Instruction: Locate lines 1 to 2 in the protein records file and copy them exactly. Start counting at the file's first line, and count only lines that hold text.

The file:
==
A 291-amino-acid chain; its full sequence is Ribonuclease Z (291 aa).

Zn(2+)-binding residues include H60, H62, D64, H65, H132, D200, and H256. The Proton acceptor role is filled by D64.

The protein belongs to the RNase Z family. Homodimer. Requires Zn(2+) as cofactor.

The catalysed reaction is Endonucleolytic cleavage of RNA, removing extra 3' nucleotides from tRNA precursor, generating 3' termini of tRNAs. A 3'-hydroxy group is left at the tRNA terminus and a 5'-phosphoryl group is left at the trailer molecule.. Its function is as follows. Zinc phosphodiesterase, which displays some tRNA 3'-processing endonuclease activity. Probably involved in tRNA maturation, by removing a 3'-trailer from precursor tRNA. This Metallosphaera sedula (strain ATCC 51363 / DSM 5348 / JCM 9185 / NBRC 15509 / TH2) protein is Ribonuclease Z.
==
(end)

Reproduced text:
A 291-amino-acid chain; its full sequence is Ribonuclease Z (291 aa).

Zn(2+)-binding residues include H60, H62, D64, H65, H132, D200, and H256. The Proton acceptor role is filled by D64.